Keep the buzz. Lose the hangover.
A new pill may lower blood alcohol levels, helping a hangover and preventing alcohol overdose deaths.
There are nanometals in your washing machine.
Many socks, towels and other textiles are treated with silver nanoparticles to kill germs and odors. When the silver washes out, it can pollute waterways. Two chemists propose a way to collect it from wastewater.
New research shows bees see a blue halo around flowers thanks to nanostructures on its petals.
New ways to prepare and test nanoengineered particles are helping us understand how they can target diseases.
The more we learn about bio-nano science, the easier it will be to design nanoparticles that behave like we want them to.
Achievement unlocked: Rewritable paper.
Coating paper with an inexpensive thin film can allow users to print and erase a physical page as many as 80 times. That reduces both the cost and the environmental effects of paper use.
Once the subject of fantastical stories, nanoscience is now changing the world as we know it.
Static electricity can cause more than just a bad hair day.
These mini lightning bolts have been known for millennia. Understanding static electricity at the atomic level opens the door for new technologies – as well as ways to cut down on the tiny zaps.
Easy to transport and store, skin patches could soon replace needles for vaccination.
Postage-stamp sized patches that target vaccines to the immune system are now in clinical trials.
Who knew the steam engine would prove so useful?
A new technique can remove noise from tiny electronic circuits, raising hopes of extremely efficient electronics and quantum technologies.
Stoddart - one of three scientists to get THAT phone call.
The smallest motors ever made could one day have a huge impact on our lives.
We might think our technological innovations are driving us towards a cyborg future, but is it the brain doing all the work?
New research shows how adding memory to bacterial circuits could help us harness their computing power.
You’ll be amazed how much nanotechnology is found in the average house.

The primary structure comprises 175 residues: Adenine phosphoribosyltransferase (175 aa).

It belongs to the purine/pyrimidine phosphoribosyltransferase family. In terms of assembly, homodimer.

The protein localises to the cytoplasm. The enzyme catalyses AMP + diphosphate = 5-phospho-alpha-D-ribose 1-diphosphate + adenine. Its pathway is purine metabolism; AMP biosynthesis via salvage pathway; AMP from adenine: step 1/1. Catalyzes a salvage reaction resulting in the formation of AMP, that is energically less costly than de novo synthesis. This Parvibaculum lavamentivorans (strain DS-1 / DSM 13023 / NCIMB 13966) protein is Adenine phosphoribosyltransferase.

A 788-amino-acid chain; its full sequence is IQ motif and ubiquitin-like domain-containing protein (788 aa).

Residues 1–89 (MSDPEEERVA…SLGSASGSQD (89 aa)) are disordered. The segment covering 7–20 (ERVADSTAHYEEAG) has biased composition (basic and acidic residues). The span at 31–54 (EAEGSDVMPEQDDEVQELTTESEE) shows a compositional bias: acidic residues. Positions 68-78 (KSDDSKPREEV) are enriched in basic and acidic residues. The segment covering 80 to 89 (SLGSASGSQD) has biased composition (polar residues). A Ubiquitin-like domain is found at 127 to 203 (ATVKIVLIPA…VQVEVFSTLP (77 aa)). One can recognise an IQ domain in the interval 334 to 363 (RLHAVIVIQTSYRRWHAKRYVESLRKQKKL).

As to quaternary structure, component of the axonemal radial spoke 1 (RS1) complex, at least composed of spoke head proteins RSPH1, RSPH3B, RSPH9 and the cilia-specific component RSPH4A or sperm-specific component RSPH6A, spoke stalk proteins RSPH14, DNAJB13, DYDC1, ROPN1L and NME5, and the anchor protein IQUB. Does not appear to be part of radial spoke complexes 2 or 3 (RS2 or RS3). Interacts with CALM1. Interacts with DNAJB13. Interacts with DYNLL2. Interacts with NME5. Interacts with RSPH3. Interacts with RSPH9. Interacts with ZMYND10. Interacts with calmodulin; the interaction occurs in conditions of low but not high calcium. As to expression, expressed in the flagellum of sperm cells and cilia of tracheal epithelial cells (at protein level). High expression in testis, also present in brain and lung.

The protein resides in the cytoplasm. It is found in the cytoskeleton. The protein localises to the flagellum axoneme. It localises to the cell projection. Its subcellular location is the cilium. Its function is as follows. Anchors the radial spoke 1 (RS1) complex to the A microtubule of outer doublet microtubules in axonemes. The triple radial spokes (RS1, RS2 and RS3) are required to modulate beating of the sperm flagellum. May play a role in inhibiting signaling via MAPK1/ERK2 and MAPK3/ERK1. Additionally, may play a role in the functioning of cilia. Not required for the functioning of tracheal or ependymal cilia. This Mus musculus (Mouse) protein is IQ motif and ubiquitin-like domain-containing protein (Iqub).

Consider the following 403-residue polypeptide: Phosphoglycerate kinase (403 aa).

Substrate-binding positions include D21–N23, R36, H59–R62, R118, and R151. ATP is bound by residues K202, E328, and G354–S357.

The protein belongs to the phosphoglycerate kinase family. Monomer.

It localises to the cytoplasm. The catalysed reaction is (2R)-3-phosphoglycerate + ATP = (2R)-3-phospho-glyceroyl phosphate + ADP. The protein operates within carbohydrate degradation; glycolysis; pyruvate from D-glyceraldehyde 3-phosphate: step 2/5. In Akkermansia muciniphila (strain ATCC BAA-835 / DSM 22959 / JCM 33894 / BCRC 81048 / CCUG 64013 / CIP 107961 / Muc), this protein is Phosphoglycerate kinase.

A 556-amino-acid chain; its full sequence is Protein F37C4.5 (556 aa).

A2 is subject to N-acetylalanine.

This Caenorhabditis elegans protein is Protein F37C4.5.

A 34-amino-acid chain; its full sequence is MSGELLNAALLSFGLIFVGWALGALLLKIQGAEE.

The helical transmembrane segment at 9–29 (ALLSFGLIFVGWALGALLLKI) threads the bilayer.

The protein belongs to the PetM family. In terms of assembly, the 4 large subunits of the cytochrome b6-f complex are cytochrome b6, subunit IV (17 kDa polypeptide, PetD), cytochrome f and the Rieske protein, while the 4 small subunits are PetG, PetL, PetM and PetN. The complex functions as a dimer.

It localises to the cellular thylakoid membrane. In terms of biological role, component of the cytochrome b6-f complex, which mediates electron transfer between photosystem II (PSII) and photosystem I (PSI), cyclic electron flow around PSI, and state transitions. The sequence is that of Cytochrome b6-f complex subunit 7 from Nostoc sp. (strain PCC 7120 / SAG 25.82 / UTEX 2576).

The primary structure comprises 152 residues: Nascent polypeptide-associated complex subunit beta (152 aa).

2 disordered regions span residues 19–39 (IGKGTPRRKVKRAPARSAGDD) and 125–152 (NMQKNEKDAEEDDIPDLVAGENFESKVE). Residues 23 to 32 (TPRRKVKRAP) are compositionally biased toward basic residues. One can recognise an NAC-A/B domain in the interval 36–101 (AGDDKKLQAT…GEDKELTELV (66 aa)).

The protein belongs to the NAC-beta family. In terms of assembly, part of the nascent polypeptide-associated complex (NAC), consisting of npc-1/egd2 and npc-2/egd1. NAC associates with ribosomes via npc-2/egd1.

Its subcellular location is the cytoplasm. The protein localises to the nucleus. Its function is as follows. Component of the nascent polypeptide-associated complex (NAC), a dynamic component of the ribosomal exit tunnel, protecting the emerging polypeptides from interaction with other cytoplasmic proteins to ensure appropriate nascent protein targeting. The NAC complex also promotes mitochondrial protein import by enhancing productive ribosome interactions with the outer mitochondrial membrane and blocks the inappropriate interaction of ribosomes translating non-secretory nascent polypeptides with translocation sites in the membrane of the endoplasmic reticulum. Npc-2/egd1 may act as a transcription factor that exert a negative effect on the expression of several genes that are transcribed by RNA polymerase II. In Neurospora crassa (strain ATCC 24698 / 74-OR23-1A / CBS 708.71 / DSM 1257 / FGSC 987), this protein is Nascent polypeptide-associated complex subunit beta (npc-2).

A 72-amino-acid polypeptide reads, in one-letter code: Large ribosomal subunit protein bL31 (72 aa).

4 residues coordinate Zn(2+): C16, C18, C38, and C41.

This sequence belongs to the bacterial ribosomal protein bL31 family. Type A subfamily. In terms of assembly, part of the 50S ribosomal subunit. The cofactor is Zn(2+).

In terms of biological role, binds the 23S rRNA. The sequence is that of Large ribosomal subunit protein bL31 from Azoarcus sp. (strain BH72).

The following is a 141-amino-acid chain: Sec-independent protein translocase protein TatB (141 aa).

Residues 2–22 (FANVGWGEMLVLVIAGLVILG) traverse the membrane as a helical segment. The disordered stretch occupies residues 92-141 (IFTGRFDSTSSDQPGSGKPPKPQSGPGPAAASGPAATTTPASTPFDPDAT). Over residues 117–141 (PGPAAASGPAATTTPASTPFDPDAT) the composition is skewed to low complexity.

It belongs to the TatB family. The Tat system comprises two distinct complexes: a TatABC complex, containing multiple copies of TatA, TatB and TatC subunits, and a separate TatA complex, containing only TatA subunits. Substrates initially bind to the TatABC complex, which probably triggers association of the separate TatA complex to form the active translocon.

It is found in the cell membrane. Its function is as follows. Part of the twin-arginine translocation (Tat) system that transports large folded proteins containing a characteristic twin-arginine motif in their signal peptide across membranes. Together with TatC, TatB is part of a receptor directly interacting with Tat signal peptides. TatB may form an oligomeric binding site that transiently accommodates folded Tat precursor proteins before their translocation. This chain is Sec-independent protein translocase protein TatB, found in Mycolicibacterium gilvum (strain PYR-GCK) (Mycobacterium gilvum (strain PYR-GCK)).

From the kitchen sink to the laundry and garage -- nanotechnology has already made its way into the average household.
Tastier salt, packaging that alerts you to food that has gone off and fish oil that tastes better – nanoparticles have lots of potential.
Some companies have used nano-titanium dioxide to make powdered sugar on donuts whiter.
Two new studies from Food Standards Australia and New Zealand show there's no evidence that nanoparticles in food present a health risk, but there's more research to be done.
Scientists are using DNA to build exciting new nanotechnologies that could change everything from electronics to energy.
Treated with zinc nanoparticles, mung bean plants like these grew larger and produced more beans.
Growing enough food to feed 9 billion people by 2050 will require huge amounts of energy and water. Using nanoparticles to boost plant growth and yield could save resources and reduce water pollution.
Nanobots at work.
Explosive developments driving the tiniest engines in the world.
Nanophotonics uses photons to do amazing things.
Nanophotonics deals with photons at the nanometre scale, and it's set to transform everything from internet speeds to turning your smartphone into a portable science lab.
A single-atom engine is the latest example of how nano-technology can create machines to power tiny robots inside the body.